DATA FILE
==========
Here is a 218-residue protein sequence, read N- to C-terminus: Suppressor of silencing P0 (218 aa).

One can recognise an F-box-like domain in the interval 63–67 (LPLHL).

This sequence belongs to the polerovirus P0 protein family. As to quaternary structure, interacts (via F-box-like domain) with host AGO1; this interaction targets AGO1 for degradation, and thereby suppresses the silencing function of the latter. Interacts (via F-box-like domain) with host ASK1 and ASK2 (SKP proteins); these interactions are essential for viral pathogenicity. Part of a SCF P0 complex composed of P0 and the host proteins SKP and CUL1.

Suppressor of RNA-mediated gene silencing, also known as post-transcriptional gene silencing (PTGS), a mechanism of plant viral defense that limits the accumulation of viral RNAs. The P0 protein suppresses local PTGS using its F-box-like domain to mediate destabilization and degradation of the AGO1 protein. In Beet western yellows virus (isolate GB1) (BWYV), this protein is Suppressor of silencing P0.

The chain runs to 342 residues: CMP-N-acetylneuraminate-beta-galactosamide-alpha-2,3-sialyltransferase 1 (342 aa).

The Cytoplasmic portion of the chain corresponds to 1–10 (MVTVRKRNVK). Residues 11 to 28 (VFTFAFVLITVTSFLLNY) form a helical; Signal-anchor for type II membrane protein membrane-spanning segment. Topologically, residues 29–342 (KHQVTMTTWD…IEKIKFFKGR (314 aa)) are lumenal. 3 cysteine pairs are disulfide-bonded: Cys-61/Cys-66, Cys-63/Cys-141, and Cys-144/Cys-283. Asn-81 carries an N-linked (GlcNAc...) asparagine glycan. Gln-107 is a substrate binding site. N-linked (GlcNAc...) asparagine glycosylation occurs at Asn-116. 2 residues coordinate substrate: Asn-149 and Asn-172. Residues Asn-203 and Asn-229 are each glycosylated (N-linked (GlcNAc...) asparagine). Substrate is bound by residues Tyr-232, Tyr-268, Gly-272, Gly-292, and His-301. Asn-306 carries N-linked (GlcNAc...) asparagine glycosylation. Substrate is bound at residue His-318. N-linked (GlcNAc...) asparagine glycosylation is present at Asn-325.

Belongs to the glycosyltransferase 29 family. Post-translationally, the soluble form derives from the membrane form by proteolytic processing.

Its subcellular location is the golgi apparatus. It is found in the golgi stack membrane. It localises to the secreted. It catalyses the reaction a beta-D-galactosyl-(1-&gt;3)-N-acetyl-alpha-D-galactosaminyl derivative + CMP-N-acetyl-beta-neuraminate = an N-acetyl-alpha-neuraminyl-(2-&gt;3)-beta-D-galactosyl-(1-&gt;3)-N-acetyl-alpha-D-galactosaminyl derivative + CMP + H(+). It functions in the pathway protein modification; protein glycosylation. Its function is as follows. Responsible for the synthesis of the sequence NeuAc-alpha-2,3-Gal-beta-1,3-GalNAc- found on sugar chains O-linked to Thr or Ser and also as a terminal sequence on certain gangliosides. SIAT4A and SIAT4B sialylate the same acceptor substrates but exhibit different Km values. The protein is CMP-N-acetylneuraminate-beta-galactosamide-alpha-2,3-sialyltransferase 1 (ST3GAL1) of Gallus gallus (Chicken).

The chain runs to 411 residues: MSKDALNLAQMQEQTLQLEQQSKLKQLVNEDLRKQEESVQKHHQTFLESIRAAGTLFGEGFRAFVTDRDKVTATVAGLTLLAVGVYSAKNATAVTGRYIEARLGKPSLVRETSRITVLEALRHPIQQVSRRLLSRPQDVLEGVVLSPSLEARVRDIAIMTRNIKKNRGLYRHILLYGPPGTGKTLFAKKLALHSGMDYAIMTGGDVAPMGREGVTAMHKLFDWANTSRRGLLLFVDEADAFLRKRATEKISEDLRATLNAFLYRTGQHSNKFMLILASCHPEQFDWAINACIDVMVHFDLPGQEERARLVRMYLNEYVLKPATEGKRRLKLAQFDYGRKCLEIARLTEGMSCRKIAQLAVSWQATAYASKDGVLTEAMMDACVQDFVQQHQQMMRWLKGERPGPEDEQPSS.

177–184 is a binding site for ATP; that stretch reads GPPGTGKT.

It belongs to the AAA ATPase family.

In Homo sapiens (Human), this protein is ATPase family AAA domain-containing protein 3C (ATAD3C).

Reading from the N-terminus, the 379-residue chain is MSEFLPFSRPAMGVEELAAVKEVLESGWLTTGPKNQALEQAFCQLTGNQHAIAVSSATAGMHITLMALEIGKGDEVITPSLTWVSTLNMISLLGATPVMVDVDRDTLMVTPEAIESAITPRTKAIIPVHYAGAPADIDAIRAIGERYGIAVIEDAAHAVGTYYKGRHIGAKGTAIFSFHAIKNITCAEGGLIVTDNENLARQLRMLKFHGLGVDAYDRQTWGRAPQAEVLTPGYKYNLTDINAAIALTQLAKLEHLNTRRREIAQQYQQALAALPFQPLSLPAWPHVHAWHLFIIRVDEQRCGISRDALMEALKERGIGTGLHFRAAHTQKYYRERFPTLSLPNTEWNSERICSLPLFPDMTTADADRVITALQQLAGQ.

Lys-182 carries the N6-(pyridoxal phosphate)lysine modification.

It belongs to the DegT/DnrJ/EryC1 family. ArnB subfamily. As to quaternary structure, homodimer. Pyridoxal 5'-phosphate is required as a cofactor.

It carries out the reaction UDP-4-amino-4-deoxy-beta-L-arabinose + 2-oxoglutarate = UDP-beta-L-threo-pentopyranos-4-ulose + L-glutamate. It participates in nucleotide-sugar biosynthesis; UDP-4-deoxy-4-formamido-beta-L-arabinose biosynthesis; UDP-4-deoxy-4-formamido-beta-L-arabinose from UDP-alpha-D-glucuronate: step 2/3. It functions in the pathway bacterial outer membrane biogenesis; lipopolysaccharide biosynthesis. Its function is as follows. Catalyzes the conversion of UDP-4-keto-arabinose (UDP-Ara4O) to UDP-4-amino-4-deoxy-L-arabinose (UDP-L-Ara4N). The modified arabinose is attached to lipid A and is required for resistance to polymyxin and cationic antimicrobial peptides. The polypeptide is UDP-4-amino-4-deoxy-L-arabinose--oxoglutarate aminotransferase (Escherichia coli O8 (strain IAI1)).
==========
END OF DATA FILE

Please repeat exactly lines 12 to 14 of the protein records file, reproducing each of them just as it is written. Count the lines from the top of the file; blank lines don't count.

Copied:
In Homo sapiens (Human), this protein is ATPase family AAA domain-containing protein 3C (ATAD3C).

Reading from the N-terminus, the 379-residue chain is MSEFLPFSRPAMGVEELAAVKEVLESGWLTTGPKNQALEQAFCQLTGNQHAIAVSSATAGMHITLMALEIGKGDEVITPSLTWVSTLNMISLLGATPVMVDVDRDTLMVTPEAIESAITPRTKAIIPVHYAGAPADIDAIRAIGERYGIAVIEDAAHAVGTYYKGRHIGAKGTAIFSFHAIKNITCAEGGLIVTDNENLARQLRMLKFHGLGVDAYDRQTWGRAPQAEVLTPGYKYNLTDINAAIALTQLAKLEHLNTRRREIAQQYQQALAALPFQPLSLPAWPHVHAWHLFIIRVDEQRCGISRDALMEALKERGIGTGLHFRAAHTQKYYRERFPTLSLPNTEWNSERICSLPLFPDMTTADADRVITALQQLAGQ.

Lys-182 carries the N6-(pyridoxal phosphate)lysine modification.